HomePoliticsRobbie Robertson, the revolutionary leader of The Band, dies at 80

Robbie Robertson, the revolutionary leader of The Band, dies at 80

Let me be completely honest. I have no clue of what it was like to be born in the rock and roll generation, I was born nearly 5 decades after. My generation was witnessing the surge of pp and hip-hop. And it wasn’t until I was 12 that I first heard an Elvis Presley song, You Were Always On My Mind. It took another seven years when I turned 19, the year I had my first relationship/breakup, that I was gifted an encyclopedia on rock and roll by my esteemed mother and the storehouse of knowledge it is that today I will be writing an article on rock and roll, a subject that is now closer to my heart than I would have thought.

Elvis in Jailhouse Rock

Rock and Roll was called the Devil’s music in the erstwhile America of the 50s where it first originated, credited to DJ Alan Freed who, barring his payola scandal, invented the term itself as we know it today. The explosive nature of rock and roll did not come to the peak until the pompadour haired, lithe Elvis broke onto the scene in 1956 and soon had legions of screaming fans, mostly girls that wanted him and boys as well, who wanted to be like him. The late 50s included the visionaries of this form like Chuck Berry who with his addictive hooks and trademark duck walk, the thickly bespectacled, hiccuping Buddy Holly, the more upbeat, teenage hopefulness personified Eddie Cochran and others, they laid down the foundation. It is worth noting that they didn’t manage to live to ripe old age like Berry, and instead died inglorious deaths while in their 20s.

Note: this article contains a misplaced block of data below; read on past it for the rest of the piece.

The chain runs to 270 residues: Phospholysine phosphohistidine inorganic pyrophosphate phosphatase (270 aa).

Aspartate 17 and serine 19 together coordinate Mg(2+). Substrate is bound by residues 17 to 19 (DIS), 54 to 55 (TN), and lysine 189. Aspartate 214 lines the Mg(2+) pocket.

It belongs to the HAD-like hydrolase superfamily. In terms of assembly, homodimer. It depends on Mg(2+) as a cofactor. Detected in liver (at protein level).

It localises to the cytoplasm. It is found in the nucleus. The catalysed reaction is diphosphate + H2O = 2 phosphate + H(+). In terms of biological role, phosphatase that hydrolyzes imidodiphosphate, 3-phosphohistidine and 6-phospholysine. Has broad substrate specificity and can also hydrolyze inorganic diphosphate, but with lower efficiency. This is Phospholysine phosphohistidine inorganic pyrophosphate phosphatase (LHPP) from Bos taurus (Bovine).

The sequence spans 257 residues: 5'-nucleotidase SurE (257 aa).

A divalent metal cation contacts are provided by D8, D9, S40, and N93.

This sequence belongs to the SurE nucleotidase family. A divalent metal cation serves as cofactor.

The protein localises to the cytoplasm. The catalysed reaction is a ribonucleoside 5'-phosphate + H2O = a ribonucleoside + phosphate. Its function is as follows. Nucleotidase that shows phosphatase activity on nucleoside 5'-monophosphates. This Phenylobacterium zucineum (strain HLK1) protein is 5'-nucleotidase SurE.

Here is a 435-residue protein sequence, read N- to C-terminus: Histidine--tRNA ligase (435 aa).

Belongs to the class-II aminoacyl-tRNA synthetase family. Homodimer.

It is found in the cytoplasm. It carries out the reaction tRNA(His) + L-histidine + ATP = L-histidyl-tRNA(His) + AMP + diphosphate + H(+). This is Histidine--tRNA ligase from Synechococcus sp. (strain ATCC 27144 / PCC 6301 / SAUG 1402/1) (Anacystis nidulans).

It was in the more sober, wisecracking 60s that spawned bands like the Beatles, Rolling Stones that one by the name of The Band( yes that is the actual name) made their mark. Their songs were about angst, loneliness and a sort of existentialism that would have made Albert Camus proud, which made them stand apart for nearly all their career, until 1994 when they were inducted into the hall of fame for rock and roll and then it finally ended much more amicably than most in 1999. They were men of the 20th century and they enjoyed a more than good quarter of it.

Robbie Robertson, the perfect hippie looking leader of this band has passed away at the age of 80, but with a legacy few could ask for and fewer have earned. He stood by his philosophies in the ever crazed world of rock and roll, led a sober life as compared to the outrageous showmanship as shown by Marc Bolan or Prince, collected his dues quietly and left.

Not sure what more a man can ask for, in a world of trends, he remains a classic.

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